ADA Signs are signs that are designed to help individuals with certain hearing, visual or mobility disabilities. In most cases all architectural signs must adhere to the Americans With Disabilities Act Accessibility Guidelines. These signs typically are those that are displayed to signify a permanent room or a space within a facility. These signs are commonly found around entrances or exits and can include those that give directions to areas in a facility or gives information about the facility. Signs that are only temporary, are advertisements or displays the companies logos or names do not have to follow the guidelines set in place by the Americans With Disabilities Act.
Guidelines For ADA Signs:
There are a number of rules that must be followed when displaying ADA signs. Font size, colors and even where ADA signs are displayed are all little details that need special attention and consideration. The following guidelines are some examples of these requirements:
1) ADA signs should not be displayed on reflective or glare backgrounds. The characters and background of ADA signs should all be of a non-glare material because the glare can be troublesome for those with visual impairments and the elderly. The only signs that are exempt from this rule are those that are found in parking lots or for traffic signs.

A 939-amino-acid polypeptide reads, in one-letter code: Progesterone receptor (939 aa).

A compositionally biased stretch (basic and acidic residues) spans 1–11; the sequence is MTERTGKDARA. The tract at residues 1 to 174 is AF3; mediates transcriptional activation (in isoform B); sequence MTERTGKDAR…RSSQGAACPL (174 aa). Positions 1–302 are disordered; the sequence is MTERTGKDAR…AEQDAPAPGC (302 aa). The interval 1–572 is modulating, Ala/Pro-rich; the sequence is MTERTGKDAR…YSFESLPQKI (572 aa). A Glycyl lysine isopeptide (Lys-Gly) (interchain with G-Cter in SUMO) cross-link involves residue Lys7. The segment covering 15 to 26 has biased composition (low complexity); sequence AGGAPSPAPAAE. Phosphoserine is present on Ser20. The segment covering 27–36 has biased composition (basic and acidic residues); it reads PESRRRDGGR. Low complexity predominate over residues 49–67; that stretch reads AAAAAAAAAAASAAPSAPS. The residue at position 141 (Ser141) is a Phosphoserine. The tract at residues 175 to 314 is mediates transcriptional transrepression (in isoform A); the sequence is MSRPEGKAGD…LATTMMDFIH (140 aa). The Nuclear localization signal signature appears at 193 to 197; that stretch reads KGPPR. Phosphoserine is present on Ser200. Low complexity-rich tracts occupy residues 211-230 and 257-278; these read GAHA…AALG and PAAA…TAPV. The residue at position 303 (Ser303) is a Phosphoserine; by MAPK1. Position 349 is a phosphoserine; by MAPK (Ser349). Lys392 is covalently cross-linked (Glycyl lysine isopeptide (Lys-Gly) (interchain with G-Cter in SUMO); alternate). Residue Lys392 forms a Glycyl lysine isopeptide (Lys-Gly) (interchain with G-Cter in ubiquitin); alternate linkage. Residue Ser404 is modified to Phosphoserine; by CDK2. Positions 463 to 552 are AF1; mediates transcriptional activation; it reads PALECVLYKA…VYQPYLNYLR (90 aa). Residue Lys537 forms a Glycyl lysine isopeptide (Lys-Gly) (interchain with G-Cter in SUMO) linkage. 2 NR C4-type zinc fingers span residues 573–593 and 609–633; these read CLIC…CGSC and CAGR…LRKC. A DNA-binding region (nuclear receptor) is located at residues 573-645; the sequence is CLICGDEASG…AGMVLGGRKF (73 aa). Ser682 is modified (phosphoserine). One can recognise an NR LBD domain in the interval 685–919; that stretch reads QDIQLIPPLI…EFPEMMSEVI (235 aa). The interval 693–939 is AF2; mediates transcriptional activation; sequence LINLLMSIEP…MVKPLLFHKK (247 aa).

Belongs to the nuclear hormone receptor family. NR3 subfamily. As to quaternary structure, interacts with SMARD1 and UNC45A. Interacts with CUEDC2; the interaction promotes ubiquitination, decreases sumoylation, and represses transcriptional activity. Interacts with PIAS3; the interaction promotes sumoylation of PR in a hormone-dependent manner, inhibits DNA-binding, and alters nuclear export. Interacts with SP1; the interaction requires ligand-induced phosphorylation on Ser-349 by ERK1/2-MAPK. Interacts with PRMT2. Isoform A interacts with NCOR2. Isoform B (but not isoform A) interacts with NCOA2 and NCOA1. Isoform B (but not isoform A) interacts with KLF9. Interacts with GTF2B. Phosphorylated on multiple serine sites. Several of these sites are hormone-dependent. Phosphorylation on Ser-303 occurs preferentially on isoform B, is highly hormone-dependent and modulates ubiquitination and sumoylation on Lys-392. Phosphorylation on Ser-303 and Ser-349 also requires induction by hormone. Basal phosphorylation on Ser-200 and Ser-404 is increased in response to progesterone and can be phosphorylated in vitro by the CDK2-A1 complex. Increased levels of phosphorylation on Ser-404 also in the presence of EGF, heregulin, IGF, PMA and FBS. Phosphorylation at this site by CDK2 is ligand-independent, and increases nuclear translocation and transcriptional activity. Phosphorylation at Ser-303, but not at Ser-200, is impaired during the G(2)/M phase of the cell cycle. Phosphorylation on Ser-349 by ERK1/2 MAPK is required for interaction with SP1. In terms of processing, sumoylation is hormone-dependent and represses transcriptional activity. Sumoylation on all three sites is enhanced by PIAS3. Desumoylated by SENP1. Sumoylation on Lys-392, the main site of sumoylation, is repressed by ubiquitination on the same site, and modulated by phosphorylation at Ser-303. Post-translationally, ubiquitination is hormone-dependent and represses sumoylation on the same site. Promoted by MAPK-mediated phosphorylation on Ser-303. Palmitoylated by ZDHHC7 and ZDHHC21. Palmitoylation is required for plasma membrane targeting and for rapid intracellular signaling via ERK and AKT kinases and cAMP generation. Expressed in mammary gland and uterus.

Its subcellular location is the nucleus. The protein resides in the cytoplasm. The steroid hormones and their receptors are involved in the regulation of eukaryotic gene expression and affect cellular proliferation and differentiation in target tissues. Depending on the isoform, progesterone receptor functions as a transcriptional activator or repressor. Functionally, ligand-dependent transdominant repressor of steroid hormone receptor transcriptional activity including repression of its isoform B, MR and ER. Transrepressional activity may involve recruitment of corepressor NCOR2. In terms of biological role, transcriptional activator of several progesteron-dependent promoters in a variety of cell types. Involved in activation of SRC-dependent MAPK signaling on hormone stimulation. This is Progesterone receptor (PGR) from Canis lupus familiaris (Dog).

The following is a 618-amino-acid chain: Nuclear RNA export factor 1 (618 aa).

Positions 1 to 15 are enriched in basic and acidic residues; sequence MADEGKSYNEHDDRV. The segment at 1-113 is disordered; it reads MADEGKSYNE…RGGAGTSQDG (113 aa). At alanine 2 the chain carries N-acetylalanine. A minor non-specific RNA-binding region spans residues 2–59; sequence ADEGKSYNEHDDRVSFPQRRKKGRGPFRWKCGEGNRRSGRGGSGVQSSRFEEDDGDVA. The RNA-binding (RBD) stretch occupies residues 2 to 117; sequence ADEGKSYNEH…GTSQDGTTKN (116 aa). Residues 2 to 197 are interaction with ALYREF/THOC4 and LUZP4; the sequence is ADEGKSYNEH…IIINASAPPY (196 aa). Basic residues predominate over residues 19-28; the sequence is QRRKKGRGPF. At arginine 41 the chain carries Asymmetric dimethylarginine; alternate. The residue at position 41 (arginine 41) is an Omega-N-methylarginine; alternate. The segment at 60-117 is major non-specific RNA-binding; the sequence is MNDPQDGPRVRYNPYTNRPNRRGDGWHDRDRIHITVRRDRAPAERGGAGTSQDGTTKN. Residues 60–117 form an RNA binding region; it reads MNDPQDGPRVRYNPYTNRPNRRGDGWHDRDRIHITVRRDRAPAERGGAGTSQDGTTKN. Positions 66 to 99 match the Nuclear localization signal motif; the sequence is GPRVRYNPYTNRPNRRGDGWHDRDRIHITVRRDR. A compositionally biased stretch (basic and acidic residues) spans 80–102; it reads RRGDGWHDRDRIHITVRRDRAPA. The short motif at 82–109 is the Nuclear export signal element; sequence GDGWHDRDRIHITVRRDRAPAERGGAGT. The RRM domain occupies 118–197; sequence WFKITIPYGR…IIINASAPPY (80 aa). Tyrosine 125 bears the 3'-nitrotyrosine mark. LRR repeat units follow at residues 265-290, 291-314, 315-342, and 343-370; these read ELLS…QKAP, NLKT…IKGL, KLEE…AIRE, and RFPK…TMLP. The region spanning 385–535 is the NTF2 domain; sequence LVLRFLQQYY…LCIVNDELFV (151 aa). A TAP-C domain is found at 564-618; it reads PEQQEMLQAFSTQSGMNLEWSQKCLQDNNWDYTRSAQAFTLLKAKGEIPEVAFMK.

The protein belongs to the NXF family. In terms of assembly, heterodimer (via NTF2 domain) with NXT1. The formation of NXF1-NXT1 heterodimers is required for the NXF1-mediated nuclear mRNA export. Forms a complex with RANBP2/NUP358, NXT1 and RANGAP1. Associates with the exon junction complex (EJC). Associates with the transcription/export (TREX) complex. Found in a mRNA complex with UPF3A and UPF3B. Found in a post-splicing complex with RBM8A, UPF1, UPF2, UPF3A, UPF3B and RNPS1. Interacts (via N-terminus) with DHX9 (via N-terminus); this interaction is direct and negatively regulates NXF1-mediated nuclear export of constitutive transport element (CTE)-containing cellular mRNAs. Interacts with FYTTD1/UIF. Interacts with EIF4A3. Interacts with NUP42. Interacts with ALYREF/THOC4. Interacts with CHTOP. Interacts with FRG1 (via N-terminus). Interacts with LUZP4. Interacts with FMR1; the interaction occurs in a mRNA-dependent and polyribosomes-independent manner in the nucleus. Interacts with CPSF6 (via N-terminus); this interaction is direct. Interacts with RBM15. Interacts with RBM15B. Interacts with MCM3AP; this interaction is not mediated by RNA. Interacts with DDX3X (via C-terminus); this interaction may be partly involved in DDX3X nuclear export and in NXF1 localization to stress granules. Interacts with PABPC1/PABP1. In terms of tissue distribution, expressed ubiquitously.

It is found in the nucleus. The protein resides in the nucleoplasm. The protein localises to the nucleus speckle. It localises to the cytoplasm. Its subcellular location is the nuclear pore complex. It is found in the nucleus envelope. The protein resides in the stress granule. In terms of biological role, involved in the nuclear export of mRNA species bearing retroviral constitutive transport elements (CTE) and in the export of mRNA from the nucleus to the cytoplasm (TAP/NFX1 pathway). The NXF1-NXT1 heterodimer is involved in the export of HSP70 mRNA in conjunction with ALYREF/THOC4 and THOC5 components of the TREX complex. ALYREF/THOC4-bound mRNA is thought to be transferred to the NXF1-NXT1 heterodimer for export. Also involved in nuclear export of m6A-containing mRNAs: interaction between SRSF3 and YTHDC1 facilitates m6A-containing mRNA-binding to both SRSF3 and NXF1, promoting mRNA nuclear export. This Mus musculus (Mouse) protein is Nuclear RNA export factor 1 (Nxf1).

2) All signs must exhibit a high contrast between the characters or lettering and the background. The characters need to be light with a much darker background or the letters need to be dark and placed on a much lighter background. This is so individuals can easily distinguish between the background and the characters or letters.
3) Fonts or typefaces must be easy to read. This guideline is different for certain signs such as those located outside of identifiable rooms and those that give direction or other information about the facility. The specific size will depend on how far the sign is off the ground and what the exact purpose of the sign is.
4) The size of the fonts and typeface are typically required to be between bold and regular strokes. The size of the typefaces is determined from the 2010 ADA Standards for Accessible Design, which will take into consideration a number of variables to determine appropriate size for each specific sign.
5) Signs need to be positioned next to doors that they identify. Most often there will be two separate ADA signs that will help assist those with visual impairments and those that are can be read easily by those without visual impairments. Each signs has specific design guidelines and those with a pictogram must be accompanied with tactile characters with Braille characteristics as well.
If you are planning on displaying any ADA signs in your business or facility that you will want to ensure that you are in compliance with all the proper guidelines. ADA Signs are a requirement for some business and having them is simply more considerate and convenient for everyone. Using ADA signs ensure that you are not excluding any individuals from using your business services.